Results 1 to 5 of 5

Thread: Default install partitions? What the heck is this sda2?

  1. #1

    Default install partitions? What the heck is this sda2?

    I'm not really all that well-versed with Ubuntu, so please forgive if this is an FAQ.

    I just now installed 16.04 onto a 16GB USB3 flash drive. That all went well, and I've already installed some apps I wanted. But I just now used "Disks" to look at the actual partitioning of the USB3 flash drive, and it's totally perplexing. Here's what I've got:

    /dev/sda1 12GB / (ext4)
    /dev/sda2 3.4GB ???? (note: extended partition)
    /dev/sda5 3.4GB (swap)

    OK, so the sda1 and sda5 partitions make obvious sense. What I'm totally mystified by is what that sda2 partition is all about. What is it? Why was it created? What does it contain? Why does the "Disks" GUI tool not indicate that it has any specific type of filesystem within it?

    When I did the install of 16.04, I didn't do anything strange, or out-of-the-ordinary, or even non-default. I let the Ubuntu installer decide for itself how to partition the USB stick. Now I am just slightly annoyed that I've apparently ended up losing about 3.4 GB out of my 16GB flash stick, and I can't even see that it is being used for anything at all, let alone anything that I might actually view as being useful.

    So, um, what is this sda2 partition?

  2. #2
    Join Date
    Mar 2011
    Beans
    1,598

    Re: Default install partitions? What the heck is this sda2?

    If you look at the actual start and end blocks on each partition, you will see that the sda2 and sda5 are the same. The msdos partitioning only allows for 4 primary partitions, but one of those four may be a container for 128 more logical partitions -- this is the "extended" partition. You have nothing to worry about.

  3. #3

    Re: Default install partitions? What the heck is this sda2?

    OK. I get it now. So sda2 is just a container containing sda5. Understood. Thanks. Now it all makes sense.

    P.S. It's kinda too bad that the "Disks" GUI thingy doesn't show (and apparently doesn't have any options to show) the start sector, number of sectors, etc. for each partition. Also, the graphical representation that "Disks" shows for sda1, sda2, and sda5 certainly is not conducive to understanding that sda5 is actually within sda2.

    P.P.S. Next time I install Ubuntu, I'll know to not just allow it to do default partitioning, but instead to manually partition... when I will select GPT instead of this old and confusing MBR rubbish. Sigh. I suppose that MBR is still the "right choice" for a default Ubuntu install, given the possible limitations of older hardware, but I've become a fan of GPT, precisely because it avoids all of this silliness of primary versus "extended" partitions.

  4. #4
    Join Date
    Jun 2010
    Location
    London, England
    Beans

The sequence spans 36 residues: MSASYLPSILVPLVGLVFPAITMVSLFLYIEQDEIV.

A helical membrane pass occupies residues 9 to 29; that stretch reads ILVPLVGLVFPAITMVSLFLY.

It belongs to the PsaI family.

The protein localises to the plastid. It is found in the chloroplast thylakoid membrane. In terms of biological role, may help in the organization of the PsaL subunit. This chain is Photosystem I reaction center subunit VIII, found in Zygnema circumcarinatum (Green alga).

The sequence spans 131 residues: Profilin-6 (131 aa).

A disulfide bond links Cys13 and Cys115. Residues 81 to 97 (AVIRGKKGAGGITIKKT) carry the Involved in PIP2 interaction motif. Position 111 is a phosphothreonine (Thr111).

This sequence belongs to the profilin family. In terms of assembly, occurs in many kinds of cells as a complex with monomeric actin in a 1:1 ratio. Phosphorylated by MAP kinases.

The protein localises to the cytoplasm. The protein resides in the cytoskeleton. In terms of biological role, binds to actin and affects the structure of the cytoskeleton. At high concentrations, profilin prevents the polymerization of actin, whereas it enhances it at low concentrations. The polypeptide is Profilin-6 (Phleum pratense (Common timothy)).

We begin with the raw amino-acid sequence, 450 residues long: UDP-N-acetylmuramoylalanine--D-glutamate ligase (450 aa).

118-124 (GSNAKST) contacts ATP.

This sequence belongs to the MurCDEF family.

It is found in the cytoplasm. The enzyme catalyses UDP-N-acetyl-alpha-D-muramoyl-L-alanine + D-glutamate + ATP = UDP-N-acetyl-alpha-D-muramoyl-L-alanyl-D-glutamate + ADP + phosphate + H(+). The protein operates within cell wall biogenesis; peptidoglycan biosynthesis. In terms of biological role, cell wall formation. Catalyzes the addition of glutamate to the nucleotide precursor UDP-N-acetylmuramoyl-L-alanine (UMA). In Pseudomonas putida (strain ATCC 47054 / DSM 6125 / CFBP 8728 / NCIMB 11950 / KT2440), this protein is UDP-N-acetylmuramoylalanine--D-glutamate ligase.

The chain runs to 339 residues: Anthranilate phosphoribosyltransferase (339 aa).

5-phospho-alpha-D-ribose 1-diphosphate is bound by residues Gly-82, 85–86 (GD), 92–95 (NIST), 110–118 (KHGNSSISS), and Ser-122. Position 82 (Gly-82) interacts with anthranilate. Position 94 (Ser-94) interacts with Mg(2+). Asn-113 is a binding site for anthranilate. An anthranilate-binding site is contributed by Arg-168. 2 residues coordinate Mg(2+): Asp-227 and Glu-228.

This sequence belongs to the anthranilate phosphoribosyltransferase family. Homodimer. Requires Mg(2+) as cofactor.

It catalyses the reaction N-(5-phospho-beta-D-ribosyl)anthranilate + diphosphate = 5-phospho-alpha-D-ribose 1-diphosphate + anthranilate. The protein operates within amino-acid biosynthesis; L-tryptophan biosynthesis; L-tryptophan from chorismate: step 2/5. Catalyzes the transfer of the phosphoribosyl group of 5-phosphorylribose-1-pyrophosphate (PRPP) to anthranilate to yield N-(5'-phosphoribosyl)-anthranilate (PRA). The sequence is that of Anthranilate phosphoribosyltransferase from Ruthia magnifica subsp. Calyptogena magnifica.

Hidden!
    Distro
    Ubuntu Development Release

    Re: Default install partitions? What the heck is this sda2?

    I suppose that MBR is still the "right choice" for a default Ubuntu install, given the possible limitations of older hardware,
    If the motherboard has a BIOS boot system then MBR partitioning will be the default used by the Linux installer. But GPT is backwards compatible with the BIOS boot system even though it is part of the UEFI specification. But we have to assign the hard disk partition table as GPT. and then install using the something else option.

    I agree that GPT is much better. I wish I was aware of its backwards compatibility the other year when I restructured my installs of Ubuntu. Do not forget that with GPT we need a bios_boot partition when installing on a disk with a GPT.

    Regards
    It is a machine. It is more stupid than we are. It will not stop us from doing stupid things.
    Ubuntu user #33,200. Linux user #530,530


  5. #5

    Re: Default install partitions? What the heck is this sda2?

    Quote Originally Posted by grahammechanical View Post
    If the motherboard has a BIOS boot system then MBR partitioning will be the default used by the Linux installer. But GPT is backwards compatible with the BIOS boot system even though it is part of the UEFI specification. But we have to assign the hard disk partition table as GPT. and then install using the something else option.
    Right.

    Next install, I'll be doing that.

    Four may be enough for oatmeal cookies, consumed in one sitting, but for disk partitions, not so much.


    P.S. Now that USB3 flash drives are becoming cheaper & faster, having Linux (e.g. Ubuntu) on one is making a lot more sense. I put Ubuntu 16.04 onto a Sandisk Flair 16GB (USB3), which cost me about eight bucks on Fleabay, and it actually boots significantly faster than the Ubuntu I already had installed on a 320GB 2.5" 5400rpm laptop drive (WD Blue).

Bookmarks

Posting Permissions

  • You may not post new threads
  • You may not post replies
  • You may not post attachments
  • You may not edit your posts
  •